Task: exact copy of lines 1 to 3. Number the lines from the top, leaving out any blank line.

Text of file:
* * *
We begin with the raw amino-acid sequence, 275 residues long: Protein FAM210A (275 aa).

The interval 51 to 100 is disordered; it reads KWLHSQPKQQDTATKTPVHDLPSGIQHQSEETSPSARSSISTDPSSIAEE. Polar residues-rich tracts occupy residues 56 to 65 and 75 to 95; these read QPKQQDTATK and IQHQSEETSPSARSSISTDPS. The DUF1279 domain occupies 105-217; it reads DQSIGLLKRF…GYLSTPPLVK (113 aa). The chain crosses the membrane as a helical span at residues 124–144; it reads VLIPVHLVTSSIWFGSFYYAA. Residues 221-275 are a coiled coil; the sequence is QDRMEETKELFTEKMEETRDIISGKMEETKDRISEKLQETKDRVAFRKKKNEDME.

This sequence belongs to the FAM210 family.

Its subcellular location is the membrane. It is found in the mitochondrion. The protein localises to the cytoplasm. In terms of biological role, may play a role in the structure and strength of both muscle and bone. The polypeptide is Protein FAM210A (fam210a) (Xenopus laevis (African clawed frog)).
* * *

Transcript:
We begin with the raw amino-acid sequence, 275 residues long: Protein FAM210A (275 aa).

The interval 51 to 100 is disordered; it reads KWLHSQPKQQDTATKTPVHDLPSGIQHQSEETSPSARSSISTDPSSIAEE. Polar residues-rich tracts occupy residues 56 to 65 and 75 to 95; these read QPKQQDTATK and IQHQSEETSPSARSSISTDPS. The DUF1279 domain occupies 105-217; it reads DQSIGLLKRF…GYLSTPPLVK (113 aa). The chain crosses the membrane as a helical span at residues 124–144; it reads VLIPVHLVTSSIWFGSFYYAA. Residues 221-275 are a coiled coil; the sequence is QDRMEETKELFTEKMEETRDIISGKMEETKDRISEKLQETKDRVAFRKKKNEDME.

This sequence belongs to the FAM210 family.